The Golden State Warriors have hit the playoffs full of steam, obliterating the Denver Nuggets in the first two games of the series at Chase Center.
The key talking point has been the overwhelming nature of the Golden State Warriors’ latest lineup of hell, one that’s set social media abuzz with possible nicknames.
Sending shockwaves around the league with their deadly potency, the Warriors lineup of Stephen Curry, Jordan Poole, Klay Thompson, Andrew Wiggins and Draymond Green is a remarkable +29 in 11 minutes through two games.
Many attribute the success to Poole’s incredible rise and Green’s ability to lockdown Denver’s MVP Nikola Jokic. For good reason; Poole looks more like Curry than Curry himself, averaging 29.5 points on a scorching 65.5% from the field and 58.8% from three-point range. Meanwhile, Green has kept Jokic to 9-for-27 from the floor in their individual matchup.
But with the Warriors using Kevon Looney sparingly so far, everyone simply has to play their role to hide Golden State’s lack of size. While Poole, Green and the splash brothers may steal the limelight, Wiggins has played an underrated, crucial role in the Warriors’ success.
Playing more minutes as a power forward, the first time All-Star has been a more willing rebounder for the Warriors, understanding the responsibility while Green has his hands full with Jokic. After averaging 4.5 rebounds throughout the regular season, Wiggins has averaged 8.5 through the first two games of the playoffs.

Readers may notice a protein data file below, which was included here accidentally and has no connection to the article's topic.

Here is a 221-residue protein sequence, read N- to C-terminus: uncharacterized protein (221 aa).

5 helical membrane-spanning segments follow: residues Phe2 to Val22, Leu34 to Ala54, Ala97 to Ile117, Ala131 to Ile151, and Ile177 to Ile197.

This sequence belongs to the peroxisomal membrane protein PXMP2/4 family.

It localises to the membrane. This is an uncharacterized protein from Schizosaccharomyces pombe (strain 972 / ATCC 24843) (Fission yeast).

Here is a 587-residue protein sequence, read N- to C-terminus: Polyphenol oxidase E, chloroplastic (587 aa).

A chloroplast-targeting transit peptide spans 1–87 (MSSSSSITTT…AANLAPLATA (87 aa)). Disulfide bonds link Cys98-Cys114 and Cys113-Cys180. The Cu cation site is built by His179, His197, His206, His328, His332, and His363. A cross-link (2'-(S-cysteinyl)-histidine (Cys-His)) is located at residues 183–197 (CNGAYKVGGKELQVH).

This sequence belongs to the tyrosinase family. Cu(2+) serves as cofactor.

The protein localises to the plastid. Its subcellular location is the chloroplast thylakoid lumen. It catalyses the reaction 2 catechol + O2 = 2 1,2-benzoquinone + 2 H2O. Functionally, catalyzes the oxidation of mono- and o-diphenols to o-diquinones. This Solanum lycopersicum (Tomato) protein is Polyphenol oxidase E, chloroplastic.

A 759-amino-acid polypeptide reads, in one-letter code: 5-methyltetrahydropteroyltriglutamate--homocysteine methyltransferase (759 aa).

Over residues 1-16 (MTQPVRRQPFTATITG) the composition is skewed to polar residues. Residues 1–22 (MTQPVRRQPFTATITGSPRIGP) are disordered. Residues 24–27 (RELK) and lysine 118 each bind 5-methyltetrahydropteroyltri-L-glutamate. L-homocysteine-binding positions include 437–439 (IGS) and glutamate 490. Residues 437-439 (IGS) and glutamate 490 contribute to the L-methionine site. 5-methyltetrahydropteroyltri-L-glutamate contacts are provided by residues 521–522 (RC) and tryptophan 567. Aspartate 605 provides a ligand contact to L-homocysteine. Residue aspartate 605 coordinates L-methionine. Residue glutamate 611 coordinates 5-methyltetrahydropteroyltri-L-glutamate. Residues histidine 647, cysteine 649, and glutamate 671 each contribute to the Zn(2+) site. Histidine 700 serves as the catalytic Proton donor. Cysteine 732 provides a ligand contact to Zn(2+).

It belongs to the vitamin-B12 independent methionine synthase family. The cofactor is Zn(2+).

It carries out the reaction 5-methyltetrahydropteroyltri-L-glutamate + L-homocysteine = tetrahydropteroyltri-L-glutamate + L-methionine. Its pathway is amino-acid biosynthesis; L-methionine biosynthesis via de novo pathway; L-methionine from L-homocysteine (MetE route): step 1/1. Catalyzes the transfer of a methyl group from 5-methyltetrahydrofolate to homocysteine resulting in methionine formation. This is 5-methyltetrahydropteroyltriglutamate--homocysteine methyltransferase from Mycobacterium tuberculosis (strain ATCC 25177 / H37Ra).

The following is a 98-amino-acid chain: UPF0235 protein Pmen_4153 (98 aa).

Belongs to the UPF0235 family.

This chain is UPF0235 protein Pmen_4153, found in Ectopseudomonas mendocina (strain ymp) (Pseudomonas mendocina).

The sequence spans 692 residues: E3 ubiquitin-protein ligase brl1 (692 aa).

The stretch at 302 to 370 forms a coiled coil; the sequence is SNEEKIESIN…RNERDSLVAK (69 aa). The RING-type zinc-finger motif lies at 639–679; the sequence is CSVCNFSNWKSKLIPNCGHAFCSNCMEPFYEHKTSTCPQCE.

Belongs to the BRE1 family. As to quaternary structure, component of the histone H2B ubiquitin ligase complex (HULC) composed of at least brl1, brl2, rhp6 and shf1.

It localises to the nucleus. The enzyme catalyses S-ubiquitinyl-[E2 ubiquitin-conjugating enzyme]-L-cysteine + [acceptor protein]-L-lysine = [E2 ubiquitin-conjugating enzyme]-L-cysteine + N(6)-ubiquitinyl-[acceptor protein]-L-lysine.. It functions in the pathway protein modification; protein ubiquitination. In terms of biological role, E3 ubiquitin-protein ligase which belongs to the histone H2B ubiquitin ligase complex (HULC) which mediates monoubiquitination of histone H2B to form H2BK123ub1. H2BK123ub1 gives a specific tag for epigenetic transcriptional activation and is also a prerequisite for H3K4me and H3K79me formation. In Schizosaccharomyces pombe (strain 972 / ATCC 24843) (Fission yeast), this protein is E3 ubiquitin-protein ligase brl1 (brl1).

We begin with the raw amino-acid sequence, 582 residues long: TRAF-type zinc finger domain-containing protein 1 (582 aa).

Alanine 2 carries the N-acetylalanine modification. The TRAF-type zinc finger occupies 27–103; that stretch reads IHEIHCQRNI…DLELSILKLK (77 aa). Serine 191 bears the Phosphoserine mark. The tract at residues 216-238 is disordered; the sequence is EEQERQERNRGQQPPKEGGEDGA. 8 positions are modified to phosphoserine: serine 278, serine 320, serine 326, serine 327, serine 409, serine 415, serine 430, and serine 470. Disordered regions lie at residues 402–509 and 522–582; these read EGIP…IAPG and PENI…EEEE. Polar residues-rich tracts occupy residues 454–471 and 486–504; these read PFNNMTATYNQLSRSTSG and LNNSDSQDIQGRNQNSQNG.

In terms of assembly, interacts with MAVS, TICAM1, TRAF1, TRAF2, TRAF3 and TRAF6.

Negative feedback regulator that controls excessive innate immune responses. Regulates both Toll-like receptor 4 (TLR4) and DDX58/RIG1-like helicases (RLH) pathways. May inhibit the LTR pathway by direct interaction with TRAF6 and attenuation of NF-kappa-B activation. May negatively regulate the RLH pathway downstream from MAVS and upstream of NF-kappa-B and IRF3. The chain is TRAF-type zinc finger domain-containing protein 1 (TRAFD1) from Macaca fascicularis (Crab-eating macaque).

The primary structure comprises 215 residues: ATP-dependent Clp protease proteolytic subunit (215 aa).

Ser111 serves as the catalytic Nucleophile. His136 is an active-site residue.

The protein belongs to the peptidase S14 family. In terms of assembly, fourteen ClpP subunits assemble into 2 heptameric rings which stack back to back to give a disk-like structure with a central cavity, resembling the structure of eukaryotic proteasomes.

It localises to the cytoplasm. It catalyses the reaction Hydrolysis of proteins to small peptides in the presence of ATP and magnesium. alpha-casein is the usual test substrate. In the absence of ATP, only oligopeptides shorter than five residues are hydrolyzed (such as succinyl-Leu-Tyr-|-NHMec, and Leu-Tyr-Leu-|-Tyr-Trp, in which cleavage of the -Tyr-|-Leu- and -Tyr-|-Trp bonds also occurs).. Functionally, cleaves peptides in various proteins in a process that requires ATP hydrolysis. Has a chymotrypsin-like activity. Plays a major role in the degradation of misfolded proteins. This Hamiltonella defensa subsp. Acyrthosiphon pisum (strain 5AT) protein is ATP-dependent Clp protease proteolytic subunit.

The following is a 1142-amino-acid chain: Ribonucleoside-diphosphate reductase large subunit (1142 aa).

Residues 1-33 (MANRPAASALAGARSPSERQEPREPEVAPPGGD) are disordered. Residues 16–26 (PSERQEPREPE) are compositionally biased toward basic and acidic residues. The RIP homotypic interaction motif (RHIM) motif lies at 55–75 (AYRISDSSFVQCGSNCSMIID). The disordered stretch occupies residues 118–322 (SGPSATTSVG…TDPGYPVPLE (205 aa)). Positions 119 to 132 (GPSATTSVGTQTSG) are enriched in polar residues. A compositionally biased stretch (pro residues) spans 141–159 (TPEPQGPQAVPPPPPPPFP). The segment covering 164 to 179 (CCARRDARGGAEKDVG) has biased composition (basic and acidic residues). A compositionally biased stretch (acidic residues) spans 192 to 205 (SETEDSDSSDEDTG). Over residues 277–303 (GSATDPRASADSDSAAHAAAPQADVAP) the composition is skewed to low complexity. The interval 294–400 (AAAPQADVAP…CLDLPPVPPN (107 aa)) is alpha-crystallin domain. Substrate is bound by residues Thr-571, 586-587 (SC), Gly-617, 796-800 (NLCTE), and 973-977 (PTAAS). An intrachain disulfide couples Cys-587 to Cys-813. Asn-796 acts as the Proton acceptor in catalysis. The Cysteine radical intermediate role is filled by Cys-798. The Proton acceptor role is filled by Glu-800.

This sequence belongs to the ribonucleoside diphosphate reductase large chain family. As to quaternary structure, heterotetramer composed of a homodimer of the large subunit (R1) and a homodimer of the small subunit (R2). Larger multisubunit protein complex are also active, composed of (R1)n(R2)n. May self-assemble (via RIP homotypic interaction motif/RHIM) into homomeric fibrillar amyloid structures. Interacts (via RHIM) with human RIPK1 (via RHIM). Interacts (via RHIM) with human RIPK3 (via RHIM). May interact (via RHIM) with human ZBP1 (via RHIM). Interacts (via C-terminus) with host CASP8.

To put this in perspective, his 17 total rebounds are nearly double the second-best Warrior (Green with nine). It’s also the most of anyone in the series not named Jokic. Put simply, the new ‘death lineup’ is much less viable, and its weaknesses much more evident if Wiggins isn’t stepping up as a rebounder.
He’s also doing a stout job defensively, spending the majority of time guarding Jeff Green and Aaron Gordon. While neither are considered premier scorers by league standard, Wiggins is locking them up nonetheless. The aforementioned duo is 1-for-8 from the floor when guarded by Wiggins through two games.
On the offensive end, Wiggins is proving an efficient, complementary piece to the explosive nature of his teammates. He’s been a much more aggressive cutter, rediscovering those easy baskets and the overall playstyle that made him an All-Star starter this season.
The Canadian is averaging 14.5 points on 55% from the floor and 60% from three. Putting the sizeable contract aside, this is just the production the Warriors need to help win an NBA championship.
For a player whose form tailed off significantly towards the end of the regular season, Wiggins has been an undoubted positive to start the postseason.